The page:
How to Trust When Life Teaches You Not To
My earliest childhood memory originated from a minor trauma. I was two or three years old and was standing in the basket of a shopping cart. We were in the produce section, and the wheels of the cart caught on a strip of black tubing that jutted into the aisle. Mom jostled the basket to free the wheels, and without intending to, tipped me out. I fell and hit my head. But more than the physical pain, I suffered my first taste of betrayal and disappointment.
You see, my mom loved me. She protected me. She’d never allow me to feel pain. So how could she let this happen to me? I trusted her, and she let me down.
These same feelings of betrayal often manifest themselves in my Christian life as well. I believe with all my heart that God loves me. That he is good and mighty to save. Hasn’t he promised that all things will work for the good for those who love him? Yet bad things happen. Jobs are lost. Loved ones die. Illnesses come. Evil attacks. It feels as if God has failed to uphold his end of the bargain.
The trouble lies not with the promises of God, but with my own expectations. I tend to view his pledged gifts through a human lens. I expect physical manifestations such as health, provision, even prosperity. However, God places much more value on what is eternal and warns his followers not to expect a pain-free life.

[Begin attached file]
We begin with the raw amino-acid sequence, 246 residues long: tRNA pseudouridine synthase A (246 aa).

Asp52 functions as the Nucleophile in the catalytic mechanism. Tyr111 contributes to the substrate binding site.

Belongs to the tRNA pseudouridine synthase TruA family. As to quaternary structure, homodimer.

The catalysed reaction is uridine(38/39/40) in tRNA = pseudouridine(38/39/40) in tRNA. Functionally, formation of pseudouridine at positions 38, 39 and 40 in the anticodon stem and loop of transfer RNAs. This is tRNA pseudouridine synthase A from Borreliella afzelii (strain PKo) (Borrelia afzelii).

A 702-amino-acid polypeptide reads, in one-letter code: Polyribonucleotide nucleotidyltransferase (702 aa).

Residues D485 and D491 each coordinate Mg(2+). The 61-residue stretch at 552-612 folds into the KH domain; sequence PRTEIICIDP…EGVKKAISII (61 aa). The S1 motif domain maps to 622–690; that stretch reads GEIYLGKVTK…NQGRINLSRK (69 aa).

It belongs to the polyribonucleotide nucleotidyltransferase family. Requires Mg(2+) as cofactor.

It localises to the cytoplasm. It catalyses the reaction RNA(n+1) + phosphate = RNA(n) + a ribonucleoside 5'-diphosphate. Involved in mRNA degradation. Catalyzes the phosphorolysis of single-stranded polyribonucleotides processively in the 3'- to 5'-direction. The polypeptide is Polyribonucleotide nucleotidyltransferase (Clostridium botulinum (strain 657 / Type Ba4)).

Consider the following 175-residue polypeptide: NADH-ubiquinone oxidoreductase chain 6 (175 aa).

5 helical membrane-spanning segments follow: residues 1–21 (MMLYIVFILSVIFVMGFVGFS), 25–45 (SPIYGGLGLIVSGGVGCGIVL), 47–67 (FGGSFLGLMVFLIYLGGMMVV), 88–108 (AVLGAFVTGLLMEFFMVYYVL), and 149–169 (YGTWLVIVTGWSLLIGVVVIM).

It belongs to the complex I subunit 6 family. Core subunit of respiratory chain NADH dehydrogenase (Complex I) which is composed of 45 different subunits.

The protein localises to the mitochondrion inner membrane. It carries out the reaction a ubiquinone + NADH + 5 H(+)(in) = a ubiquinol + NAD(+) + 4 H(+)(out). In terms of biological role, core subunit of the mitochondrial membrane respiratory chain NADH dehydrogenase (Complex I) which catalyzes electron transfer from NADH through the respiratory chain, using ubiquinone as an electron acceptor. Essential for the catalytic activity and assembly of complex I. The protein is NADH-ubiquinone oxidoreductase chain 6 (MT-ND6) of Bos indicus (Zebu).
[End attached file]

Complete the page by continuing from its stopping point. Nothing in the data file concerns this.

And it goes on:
Dear friends, do not be surprised at the fiery ordeal that has come on you to test you, as though something strange were happening to you. But rejoice inasmuch as you participate in the sufferings of Christ, so that you may be overjoyed when his glory is revealed (1 Peter 4:12-13).
If I shift my focus from the physical plane to the spiritual one, my expectations shift as well. Bitterness and disappointment disappear, and I rediscover joy. No longer do I feel betrayed when life treats me harshly. Instead I bask in the spiritual gifts he showers upon me: patience to endure hardship, wisdom to understand the bigger picture, compassion to minister to others who suffer alone.
It is a constant struggle to maintain an eternal focus. I fail more often than I succeed. But the more I try, the more I comprehend this truth: The Lord is trustworthy in all he promises and faithful in all he does. (Psalm 145:13).
Bestselling author Karen Witemeyer explores the theme of trust—with God and others—in her latest novel, A Worthy Pursuit. She writes historical romance because she believes in giving the world more happily-ever-afters. Karen makes her home in Abilene, Texas, with her husband and three children. Learn more about Karen and her books at www.karenwitemeyer.com.